Type of ApplicantNecessary DocumentsDeadline to Apply for AidNotification of Aid Package
REA US citizen or undocumented residentCSS Profile, FAFSA, IDOC (Institutional Documentation Service)November 15thDecember 15th
REA international studentCSS Profile, International Student Supplement, IDOC (Canadian applicants only)November 15thDecember 15th
RD US citizen or undocumented residentCSS Profile, FAFSA, IDOC (Institutional Documentation Service)February 15thApril 1st
RD international studentCSS Profile, International Student Supplement, IDOC (Canadian applicants only)February 15thApril 1st

What you need to know about Stanford admissions

stanford regular decision acceptance rate

Stanford University has extended its policy of non-disclosure of its complete admissions numbers to the regular decision. Last year, Stanford declined to release the number of candidates admitted in December through Stanford’s Restrictive Early Action program.  This year, Stanford only disclosed the number of successful applicants, namely 2,057 students. 

Stanford University offered admission to the Class of 2022 to 2,071 students, or 4.36 percent of 47,450 candidates. Two years ago, Stanford admitted 2,085 students out of 44,073 applicants for admission to the Class of 2021 for an overall admission rate of 4.73 percent.

However, we believe that Stanford’s numbers of applicants have been stable or increasing slightly and have estimated the numbers for the Class of 2023.  We estimate the early acceptance rate for the Class of 2023 to be just above 9 percent and its overall admission rate to be above 4 percent. Based on past years, we estimate the applicants’ pool to be around 49,000 students with 2,057 successful applicants.

Last year Stanford University offered admission to the Class of 2022 to 2,071 students, or 4.36 percent of 47,450 candidates. Two years ago, Stanford admitted 2,085 students out of 44,073 applicants for admission to the Class of 2021 for an overall admission rate of 4.73 percent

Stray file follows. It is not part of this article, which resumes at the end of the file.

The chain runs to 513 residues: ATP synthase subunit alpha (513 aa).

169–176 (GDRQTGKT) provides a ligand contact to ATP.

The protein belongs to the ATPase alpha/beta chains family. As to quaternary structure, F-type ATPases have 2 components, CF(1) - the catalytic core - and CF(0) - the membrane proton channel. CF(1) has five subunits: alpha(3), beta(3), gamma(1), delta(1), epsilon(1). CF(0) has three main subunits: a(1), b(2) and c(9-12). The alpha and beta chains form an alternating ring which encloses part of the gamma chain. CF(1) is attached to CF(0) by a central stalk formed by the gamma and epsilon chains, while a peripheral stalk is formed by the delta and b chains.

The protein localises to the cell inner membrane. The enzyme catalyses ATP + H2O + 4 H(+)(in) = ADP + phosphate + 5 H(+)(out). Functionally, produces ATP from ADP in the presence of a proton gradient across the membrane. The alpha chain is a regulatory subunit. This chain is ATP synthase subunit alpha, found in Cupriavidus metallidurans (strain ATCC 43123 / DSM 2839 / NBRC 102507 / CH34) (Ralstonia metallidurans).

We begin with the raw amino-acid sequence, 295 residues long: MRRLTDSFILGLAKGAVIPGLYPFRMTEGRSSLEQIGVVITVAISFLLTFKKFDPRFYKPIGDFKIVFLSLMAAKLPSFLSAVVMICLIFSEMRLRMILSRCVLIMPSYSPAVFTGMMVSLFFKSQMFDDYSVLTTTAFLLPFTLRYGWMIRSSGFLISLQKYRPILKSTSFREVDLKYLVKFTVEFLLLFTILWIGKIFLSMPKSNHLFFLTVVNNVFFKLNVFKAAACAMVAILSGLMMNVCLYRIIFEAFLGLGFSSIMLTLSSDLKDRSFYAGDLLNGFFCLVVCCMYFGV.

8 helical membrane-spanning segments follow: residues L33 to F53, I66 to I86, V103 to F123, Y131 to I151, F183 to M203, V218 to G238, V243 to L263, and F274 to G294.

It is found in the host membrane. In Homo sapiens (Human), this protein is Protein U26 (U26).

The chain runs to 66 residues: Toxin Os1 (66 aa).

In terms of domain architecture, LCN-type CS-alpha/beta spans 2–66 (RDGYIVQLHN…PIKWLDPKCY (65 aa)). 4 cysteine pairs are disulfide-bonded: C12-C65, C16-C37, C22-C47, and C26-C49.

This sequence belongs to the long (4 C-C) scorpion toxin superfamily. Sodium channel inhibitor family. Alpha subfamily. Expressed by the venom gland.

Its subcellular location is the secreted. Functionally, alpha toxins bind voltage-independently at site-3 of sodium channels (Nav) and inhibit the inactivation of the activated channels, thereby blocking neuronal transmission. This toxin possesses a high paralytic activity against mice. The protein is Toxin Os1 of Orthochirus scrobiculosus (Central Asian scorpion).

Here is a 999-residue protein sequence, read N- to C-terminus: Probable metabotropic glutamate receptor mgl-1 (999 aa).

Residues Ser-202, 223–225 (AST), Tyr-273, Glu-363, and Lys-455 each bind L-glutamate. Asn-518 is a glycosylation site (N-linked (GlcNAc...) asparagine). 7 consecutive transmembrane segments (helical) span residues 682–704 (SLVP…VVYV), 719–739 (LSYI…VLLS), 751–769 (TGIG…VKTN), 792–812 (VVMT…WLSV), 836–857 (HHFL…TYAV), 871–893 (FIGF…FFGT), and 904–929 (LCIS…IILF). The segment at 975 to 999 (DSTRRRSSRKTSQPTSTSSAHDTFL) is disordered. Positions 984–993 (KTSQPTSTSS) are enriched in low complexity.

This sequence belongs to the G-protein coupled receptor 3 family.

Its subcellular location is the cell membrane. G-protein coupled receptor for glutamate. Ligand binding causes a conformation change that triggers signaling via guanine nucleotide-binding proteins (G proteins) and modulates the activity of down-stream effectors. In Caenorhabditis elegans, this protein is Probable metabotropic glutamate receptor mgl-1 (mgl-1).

STANFORD UNIVERSITY ADMISSIONS: REGULAR DECISION
Regular Decision Applications AcceptedRegular Decision Applications ReceivedRegular Decision Admissions Acceptance Rate
20231,35740,5003.35%
20221,29039,0503.30%
20211,32936,2513.67%
20201,31836,1753.64%
20191,39635,5393.93%
20181,39035,2193.95%
20171,48532,7264.54%
20161,67230,7515.44%
STANFORD EARLY & REGULAR DECISION ADMISSIONS
Early & Regular Decision Applications AcceptedEarly & Regular Decision Applications ReceivedEarly & Regular Decision Admissions Acceptance Rate
20232,05749,0004.20%
20222,04047,4504.30%
20212,05044,0734.65%
20202,06343,9974.69%
20192,14442,4875.05%
20182,13842,1675.07%
20172,21038,8295.69%
20162,42736,6316.63%
20152,43734,3487.10%
20142,34032,0227.31%
20132,42630,4297.97%
20122,40025,2989.49%

Numbers in italics are estimated.

Stanford Undergraduate Early Regular Decision and Restrictive Early Action

I. Overview

Stanford offers two decision plans for first-year applicants:

  • Regular Decision; and
  • Restrictive Early Action

While we evaluate applications in the same way whether you apply early or regular, there are considerations that may make one option more applicable to you than the other.

II. Regular Decision

Regular Decision is Stanford’s traditional decision plan. Most students and a majority of admitted students apply during this round.
You may want to consider Regular Decision if any of the following applies:

  • Your grades are on an upward trend;
  • You are taking classes in your senior year that are significantly more rigorous than in grades 10 and 11;
  • You are taking (or retaking) standardized exams;
  • You are working on a significant project or activity in the fall of your final year in high school.

III. Restrictive Early Action

Restrictive Early Action is Stanford’s non-binding early application option.
Restrictive Early Action may be a good option for you if all of the following apply:

  • You have identified Stanford as your first choice;
  • You have taken a challenging academic schedule through grade 11 and have done well;
  • You have enough time before the November 1 deadline to write a thoughtful application.

IV. Three Possible Restrictive Early Action Decisions

  • You are offered admission, and you have until May 1 to respond to your offer. If you apply for financial aid by the November 15 priority deadline, Stanford will provide a financial aid award by December 15.
  • You are not offered admission. This is a final decision, and you may not reapply in Regular Decision.  
  • Your application is deferred to Regular Decision and will receive a final decision by April 1.

Stanford’s philosophy is to make final decisions whenever possible. As a result, Stanford defers only a small percentage of Restrictive Early Action applications to Regular Decision.

V. Restrictive Early Action Policy

  • It is Stanford policy that, if you apply to Stanford with a decision plan of Restrictive Early Action, you may not apply to any other private college/university under their Early Action, Restrictive Early Action, Early Decision, or Early Notification plan.